Westies are often seen as a popular choice for people who live in an apartment or a condo. But can Westies swim? Do they like to? The answer is yes!
In addition, they are small, energetic, and don’t need much space to run around.
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Despite not being natural swimmers and having some disadvantages, many of them love to swim! However, they have short legs and bodies that are better suited for pursuing prey close to the ground or doing anything that requires digging.
Westies can swim and they enjoy it very much. It is not uncommon to see westies swimming in a pool or a lake on hot summer days.
Important Things To Remember:
There are a few key aspects when it comes to swimming with a Westie. They include safety, training, supervision, and more. All of these aspects come into play during the experience of letting your dog swim in the water.
What Is The Best Time To Begin:
The best time to let a dog learn to swim is during the earlier part of its life. Basically, as early as possible.
Also, the amount of water and how deep they go depends on how confident they are in their ability. Confidence should grow with practice and with help and patience from you.
Remember to start out with shallow water such as the shallow end of a pool. Then let them gradually go deeper over a time period. Above all don’t rush it.
In addition, ensure that the area of water where the training is taking place is clean. You don’t want them picking up any infection from the water.
This can be done by checking the water quality of the training area and also if there are any fish or other animals in the water.
Make Sure That They Are Safe:
West Highland White Terriers are particularly good at jumping, diving, and other water activities. They can easily become sick or injured if they don’t have anything to keep them safe in a clear pool.
This is why it’s not recommended to let your pet have unsupervised access to pools or any other body of water.
Do We Need a Life Jacket:
A life-vest is really helpful and important. They help keep your dog’s head above the water and make it easier to guide them while you swim. This is especially important when they need to take deep breaths.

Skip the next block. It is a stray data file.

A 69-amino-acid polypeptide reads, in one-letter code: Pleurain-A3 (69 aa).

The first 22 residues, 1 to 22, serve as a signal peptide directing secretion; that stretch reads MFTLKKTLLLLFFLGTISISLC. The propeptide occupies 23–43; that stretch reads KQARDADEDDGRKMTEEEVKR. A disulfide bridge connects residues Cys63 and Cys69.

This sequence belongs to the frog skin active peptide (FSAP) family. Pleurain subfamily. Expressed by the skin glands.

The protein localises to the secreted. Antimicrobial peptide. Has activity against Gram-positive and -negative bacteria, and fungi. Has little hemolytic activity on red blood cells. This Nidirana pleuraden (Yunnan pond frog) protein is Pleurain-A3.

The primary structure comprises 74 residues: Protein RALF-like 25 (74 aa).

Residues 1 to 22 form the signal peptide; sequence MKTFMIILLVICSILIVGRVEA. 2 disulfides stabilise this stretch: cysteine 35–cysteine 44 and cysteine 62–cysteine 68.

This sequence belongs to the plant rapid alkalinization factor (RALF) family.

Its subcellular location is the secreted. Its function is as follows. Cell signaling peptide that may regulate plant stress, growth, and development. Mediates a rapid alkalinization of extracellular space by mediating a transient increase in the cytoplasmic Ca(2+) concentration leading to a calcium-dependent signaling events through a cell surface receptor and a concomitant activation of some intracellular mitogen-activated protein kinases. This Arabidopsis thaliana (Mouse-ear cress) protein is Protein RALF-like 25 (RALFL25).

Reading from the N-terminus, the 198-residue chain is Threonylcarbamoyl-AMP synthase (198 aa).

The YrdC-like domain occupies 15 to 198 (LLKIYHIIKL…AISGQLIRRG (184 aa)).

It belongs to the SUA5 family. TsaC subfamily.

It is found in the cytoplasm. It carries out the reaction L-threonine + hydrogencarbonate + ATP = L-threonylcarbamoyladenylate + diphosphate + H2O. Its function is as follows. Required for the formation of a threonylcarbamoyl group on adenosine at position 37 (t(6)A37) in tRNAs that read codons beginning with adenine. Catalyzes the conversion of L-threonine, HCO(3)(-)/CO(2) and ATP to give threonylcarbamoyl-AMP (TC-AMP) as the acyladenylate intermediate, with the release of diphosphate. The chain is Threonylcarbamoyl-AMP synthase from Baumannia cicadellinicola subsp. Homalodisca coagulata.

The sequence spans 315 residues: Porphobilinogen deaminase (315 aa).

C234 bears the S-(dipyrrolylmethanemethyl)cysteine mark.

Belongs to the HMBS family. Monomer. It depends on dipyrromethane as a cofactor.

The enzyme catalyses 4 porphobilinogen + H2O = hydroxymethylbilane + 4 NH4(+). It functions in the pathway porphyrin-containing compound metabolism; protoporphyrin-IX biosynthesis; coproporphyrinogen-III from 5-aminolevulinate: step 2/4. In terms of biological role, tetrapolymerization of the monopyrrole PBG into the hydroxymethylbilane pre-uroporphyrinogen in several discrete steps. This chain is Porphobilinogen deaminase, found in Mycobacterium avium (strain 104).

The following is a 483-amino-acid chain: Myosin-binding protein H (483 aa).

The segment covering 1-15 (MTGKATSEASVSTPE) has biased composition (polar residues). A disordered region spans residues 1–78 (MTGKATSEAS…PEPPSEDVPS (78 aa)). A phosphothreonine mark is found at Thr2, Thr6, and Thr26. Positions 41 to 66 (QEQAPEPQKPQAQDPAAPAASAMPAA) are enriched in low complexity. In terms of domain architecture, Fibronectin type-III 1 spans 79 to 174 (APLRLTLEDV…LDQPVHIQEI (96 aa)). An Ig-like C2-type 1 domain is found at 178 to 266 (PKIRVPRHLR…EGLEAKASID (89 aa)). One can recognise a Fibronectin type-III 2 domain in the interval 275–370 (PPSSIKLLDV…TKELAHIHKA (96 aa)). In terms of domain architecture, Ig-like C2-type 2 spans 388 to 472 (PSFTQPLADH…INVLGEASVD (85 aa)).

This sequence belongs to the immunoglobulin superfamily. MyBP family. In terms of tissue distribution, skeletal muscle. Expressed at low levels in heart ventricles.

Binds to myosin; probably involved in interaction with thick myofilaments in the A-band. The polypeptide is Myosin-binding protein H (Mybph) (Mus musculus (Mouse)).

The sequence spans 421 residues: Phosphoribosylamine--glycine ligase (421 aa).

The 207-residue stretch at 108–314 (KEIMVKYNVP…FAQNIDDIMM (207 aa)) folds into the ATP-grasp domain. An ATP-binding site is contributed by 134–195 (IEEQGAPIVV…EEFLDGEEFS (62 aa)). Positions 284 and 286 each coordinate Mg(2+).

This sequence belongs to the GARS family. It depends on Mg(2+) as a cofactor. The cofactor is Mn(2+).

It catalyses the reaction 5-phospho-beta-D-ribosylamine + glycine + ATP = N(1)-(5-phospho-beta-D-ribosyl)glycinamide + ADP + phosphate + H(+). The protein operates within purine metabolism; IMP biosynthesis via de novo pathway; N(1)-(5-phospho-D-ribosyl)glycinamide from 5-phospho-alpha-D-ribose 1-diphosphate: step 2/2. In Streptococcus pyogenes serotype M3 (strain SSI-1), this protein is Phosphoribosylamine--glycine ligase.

If your pup hasn’t quite mastered the art of swimming, an inflatable life-jacket can be a lifesaver! They’re not the most pleasant to wear but they could help them enjoy their first swim or save their lives in an emergency situation.
Keeping Westies and Owners Healthy:
Swimming is a great sport. It has many benefits for both owners and pets. In addition, it can be done as often as you want.
It is a really good exercise that can help your body stay healthy. You will feel better and have more energy when you do it regularly. The best part? It’s free to do!
How Much Exercise Does A Westie Need:
A Westie should get plenty of exercise. Depending on their personality and age, they should be kept active anywhere from an hour a day to two hours a day.
If your dog likes water, they can swim as a form of exercise and it is one of the best types of exercise for both dogs and owners.
Westies are a great option for people who love the outdoors and for people who need to save on time because they have a lot of dogs. They’re energetic and intelligent, so you’ll want to make sure that they get exercise too.
Whether you swim is one of the best choices of exercise you can make. Research has shown that choice also depends on age, personality, and what other hobbies are prevalent in your lifestyle.
Westies can be a lot of fun, but they also need a lot of exercise. It will depend on the dog’s age and personality, for the amount required.
If your west highland terrier has joint or tendon injuries or is recovering from surgery, swimming is a great way to help them get back on their feet! Dogs with arthritis can be a great candidate for swimming because it increases joint mobility, which can help their condition immensely.
As always if you’re unsure of anything about what your pet’s swimming needs are, always consult your vet.
Disclaimer: All material on this website is provided for your information only. It may not be construed as medical advice. No action or inaction should be taken based solely on the contents of this information. Instead, readers should consult appropriate health professionals or veterinarians on any matter relating to their pet’s health and well-being. The publisher is not responsible for errors or omissions.